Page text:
Tuesday, May 3, 2011

Istanbul: Calm in the Chaos

To me the most striking feature of Istanbul, besides breathtaking Bosphorus views and 2000 year old city rubble, is the massive amounts of people moving, living, eating, and just generally inhabiting every corner of the city. With approximately 15 million people, from the business districts to the Bosphorus shore neighborhoods to the ever-bustling Taksim, the crowds of people never cease, the masses never part. For most people, this is an annoying feature of a city. The normal reaction is to avoid the crowds; to go where there are less people, stay in on a Saturday night, wait out the rush hour. And many Istanbul-ers do just that. I have friends who avoid the crowded young city center of Taksim like the plague. I know people who refuse to take public transportation because of the crowded nature of the Istanbul bus. Many go to inland cafes on beautiful spring days rather than braving the horrific traffic for hours to arrive at a waterside coffee shop in Bebek.

But not I. I love the crowds. And not only will I brave them to go downtown, but I actually adore the massive amounts of people making their way through this city, individuals moving as one, pushing their way to various end points. There's a sort of beautiful calm that comes over me within the chaos. There are so many people to watch, so many small social phenomenons to study as I stand squished in a sweaty metro. An hour commute by way of public transportation passes more quickly than you can imagine when there is so much to observe. Besides observing others, one must also be more conscious of oneself. I focus on my feet, my hands holding the bar, the people getting too close, my location in regards to the shady old man on my right. I must focus on not dying while crossing busy streets filled with psycho honking taxi drivers, watch my bag as I navigate the crowded passageways, weave between business women in high heels and old village men with bushy mustaches, between Turkish-born gypsies and clueless European tourists. The chaos, the noises, the smells, it all gives me this strange sense of calm that I have yet to find elsewhere.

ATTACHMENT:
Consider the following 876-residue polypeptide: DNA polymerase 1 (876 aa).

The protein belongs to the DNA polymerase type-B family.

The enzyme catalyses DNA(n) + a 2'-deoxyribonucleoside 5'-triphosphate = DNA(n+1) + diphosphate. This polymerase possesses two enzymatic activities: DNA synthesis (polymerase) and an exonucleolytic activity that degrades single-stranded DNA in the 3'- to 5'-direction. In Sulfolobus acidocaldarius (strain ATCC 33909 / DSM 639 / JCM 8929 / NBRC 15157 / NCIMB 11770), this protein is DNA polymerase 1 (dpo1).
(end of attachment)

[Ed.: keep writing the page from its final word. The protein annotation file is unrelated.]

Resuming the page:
There is of course something beautifully relaxing about sitting in a meadow up in the mountains, or watching the sunset from a quiet cliff next to the Pacific Ocean, or even just sitting alone in your empty home. But the solitary calm I feel is different than the calm I feel when I am one among many in the crowds of Istanbul. To be alone, but not alone. To see and feel humanity around you, to breathe in society...there is nothing like it and it's actually rather addicting. I find myself dreaming of being lost in the flock, of stumbling around the city surrounded by strangers.

There is, of course, a time and place for all types of calm, and of course preference plays a part in this feeling that we seek. I suppose if I grew up in the Istanbul crowds, I might not like it as much. I grew up in a city, of course, and actually a decent sized city at that, but no crowds really. So every time I make my way back to Istanbul, I can't help but enjoy the calm that I feel in the chaos.
Calm as a result of chaos....what irony, huh?

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